For the most part, the senior managers' regime has been in place since 7 March.  However, in the count-down to implementation the FCA opted to defer important decision making in relation to the treatment of individuals based overseas who (if they were based in the UK) would be certified persons.  The FCA plan to revisit the matter and its treatment has significant ramifications for non-EEA overseas banks with UK branches.

As a reminder, in June 2014 in his Mansion House speech, George Osborne signalled his intention that the new senior managers' regime apply to UK branches of foreign banks.  In its July 2014 Consultation, the FCA proposed that the certification regime would apply to such overseas banks on the basis either that employees performed their significant harm function from an establishment in the UK or were overseas but dealing with a UK client.  The FCA said that this was because individuals operating overseas would be unlikely to impact on the FCA's objectives if they were not dealing with UK clients[1].  In its March 2015 consultations, the FCA broadened the scope of its approach further and proposed that all line managers of certified persons should also be certified even if based overseas, provided their supervisees were dealing with UK clients. It was said that this was in order to prevent certified staff facing pressure to act inappropriately by those otherwise outside of the certification regime[2].  In its August 2015 feedback statement, the FCA then compounded the wide extra-territorial impact of the certification regime by publishing proposed guidance on the phrase "dealing with a client in the UK" that was extremely broad.  Dealing with included any contact.  A client in the UK meant being in the UK at the time of the contact[3]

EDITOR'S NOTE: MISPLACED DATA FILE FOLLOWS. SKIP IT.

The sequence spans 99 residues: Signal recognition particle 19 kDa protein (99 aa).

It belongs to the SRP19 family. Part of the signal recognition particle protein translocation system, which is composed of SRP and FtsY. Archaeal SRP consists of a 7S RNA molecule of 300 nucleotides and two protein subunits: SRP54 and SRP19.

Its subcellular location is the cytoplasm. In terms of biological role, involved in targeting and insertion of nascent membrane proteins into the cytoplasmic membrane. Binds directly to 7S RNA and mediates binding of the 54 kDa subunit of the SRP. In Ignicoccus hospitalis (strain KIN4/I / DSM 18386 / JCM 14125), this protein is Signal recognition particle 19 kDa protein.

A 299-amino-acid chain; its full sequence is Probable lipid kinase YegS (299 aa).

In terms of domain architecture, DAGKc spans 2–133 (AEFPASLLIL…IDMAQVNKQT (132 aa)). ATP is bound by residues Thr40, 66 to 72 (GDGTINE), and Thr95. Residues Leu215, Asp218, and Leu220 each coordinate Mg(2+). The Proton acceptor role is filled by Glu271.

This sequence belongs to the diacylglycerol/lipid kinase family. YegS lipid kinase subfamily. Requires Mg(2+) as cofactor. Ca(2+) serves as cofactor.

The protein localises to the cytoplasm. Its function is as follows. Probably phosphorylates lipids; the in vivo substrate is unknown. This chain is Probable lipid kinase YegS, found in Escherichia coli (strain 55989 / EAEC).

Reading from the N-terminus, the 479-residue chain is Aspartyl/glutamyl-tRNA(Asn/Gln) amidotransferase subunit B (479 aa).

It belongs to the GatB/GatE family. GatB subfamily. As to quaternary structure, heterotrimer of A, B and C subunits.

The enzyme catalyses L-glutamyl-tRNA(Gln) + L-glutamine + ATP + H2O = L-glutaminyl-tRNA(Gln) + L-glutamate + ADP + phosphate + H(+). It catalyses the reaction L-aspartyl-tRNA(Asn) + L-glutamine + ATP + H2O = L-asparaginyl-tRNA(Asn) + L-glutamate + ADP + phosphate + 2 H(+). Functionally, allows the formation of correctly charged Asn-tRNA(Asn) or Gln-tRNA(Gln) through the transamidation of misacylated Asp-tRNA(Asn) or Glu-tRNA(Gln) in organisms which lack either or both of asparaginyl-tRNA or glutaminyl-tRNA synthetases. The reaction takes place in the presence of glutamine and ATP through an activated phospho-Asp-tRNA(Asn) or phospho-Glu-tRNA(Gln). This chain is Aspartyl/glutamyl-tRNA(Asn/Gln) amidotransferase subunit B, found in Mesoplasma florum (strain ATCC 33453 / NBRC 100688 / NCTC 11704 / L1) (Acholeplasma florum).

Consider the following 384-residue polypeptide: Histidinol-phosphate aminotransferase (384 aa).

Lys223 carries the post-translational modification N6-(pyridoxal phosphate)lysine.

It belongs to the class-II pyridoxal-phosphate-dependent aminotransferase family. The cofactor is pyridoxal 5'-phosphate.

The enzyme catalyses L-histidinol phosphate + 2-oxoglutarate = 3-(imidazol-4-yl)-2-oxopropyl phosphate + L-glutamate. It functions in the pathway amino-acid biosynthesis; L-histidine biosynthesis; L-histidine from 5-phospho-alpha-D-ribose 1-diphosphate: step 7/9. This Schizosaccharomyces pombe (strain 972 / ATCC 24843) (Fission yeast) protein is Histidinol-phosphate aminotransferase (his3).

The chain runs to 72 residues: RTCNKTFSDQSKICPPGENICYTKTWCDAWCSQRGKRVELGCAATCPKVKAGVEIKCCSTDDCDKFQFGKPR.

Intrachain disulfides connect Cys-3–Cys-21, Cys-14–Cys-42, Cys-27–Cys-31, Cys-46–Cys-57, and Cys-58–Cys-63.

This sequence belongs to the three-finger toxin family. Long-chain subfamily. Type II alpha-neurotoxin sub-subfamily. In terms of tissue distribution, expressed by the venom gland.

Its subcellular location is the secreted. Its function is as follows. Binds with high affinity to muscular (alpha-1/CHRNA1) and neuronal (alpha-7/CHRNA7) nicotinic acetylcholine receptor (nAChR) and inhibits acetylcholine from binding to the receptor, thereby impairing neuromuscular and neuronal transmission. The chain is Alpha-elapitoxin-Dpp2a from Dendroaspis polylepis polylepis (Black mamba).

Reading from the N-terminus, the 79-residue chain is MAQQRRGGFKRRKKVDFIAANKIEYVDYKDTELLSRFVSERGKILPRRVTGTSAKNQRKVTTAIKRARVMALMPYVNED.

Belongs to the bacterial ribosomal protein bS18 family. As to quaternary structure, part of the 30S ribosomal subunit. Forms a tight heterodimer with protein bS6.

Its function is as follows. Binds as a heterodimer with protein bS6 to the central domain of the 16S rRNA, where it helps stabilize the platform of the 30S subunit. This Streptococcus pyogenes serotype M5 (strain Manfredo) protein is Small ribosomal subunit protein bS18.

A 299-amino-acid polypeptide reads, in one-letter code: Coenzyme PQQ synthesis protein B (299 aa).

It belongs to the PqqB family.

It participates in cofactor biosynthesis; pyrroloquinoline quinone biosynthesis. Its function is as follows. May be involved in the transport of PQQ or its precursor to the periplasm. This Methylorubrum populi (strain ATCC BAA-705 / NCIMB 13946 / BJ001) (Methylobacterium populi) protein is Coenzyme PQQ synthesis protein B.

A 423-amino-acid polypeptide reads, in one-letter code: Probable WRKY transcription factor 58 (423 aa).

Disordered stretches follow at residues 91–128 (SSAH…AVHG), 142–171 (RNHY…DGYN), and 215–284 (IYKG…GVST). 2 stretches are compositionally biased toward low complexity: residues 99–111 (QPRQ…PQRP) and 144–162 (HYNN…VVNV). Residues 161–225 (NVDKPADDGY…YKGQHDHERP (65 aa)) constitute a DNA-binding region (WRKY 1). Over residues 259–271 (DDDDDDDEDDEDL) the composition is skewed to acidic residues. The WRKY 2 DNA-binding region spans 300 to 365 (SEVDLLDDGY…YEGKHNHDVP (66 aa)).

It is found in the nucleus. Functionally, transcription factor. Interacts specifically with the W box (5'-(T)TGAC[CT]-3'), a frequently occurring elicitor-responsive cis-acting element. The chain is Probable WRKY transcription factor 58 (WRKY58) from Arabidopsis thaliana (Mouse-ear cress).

Despite respondents' concerns about the very wide scope of the regime's application to individuals overseas and the breadth of the guidance on "dealing with a client in the UK", it was not until its December 2015 policy statement that the FCA revisited its stance and even then only temporarily[4].   The FCA proposed at that stage that only individuals performing significant harm functions based in UK branches would be subject to certification.  However, the FCA also said that it planned to revisit territoriality after March 2016.

The FCA has yet to publish its promised consultation on the extra-territorial application of the certification regime.  However, based on the policy concerns it expressed in 2014 and 2015, in order to satisfy its statutory objectives, it will soon have to do so.  Any proposals that are put forward need not only to satisfy the FCA's concerns about overseas individuals having an impact on its objectives in the UK, but they also need to be manageable and workable from the UK branch's perspective (something that seems to have been neglected up to now).  It will no doubt be left in most cases to the branch alone to monitor and certify appropriately and it is well known that UK branches of overseas banks often struggle to maintain meaningful autonomy from their overseas headquarters.  An approach to certification that requires an assessment by the branch at the outset of who overseas may possibly in future have contact with a client based in the UK at the time of the contact, does not seem to be practically workable.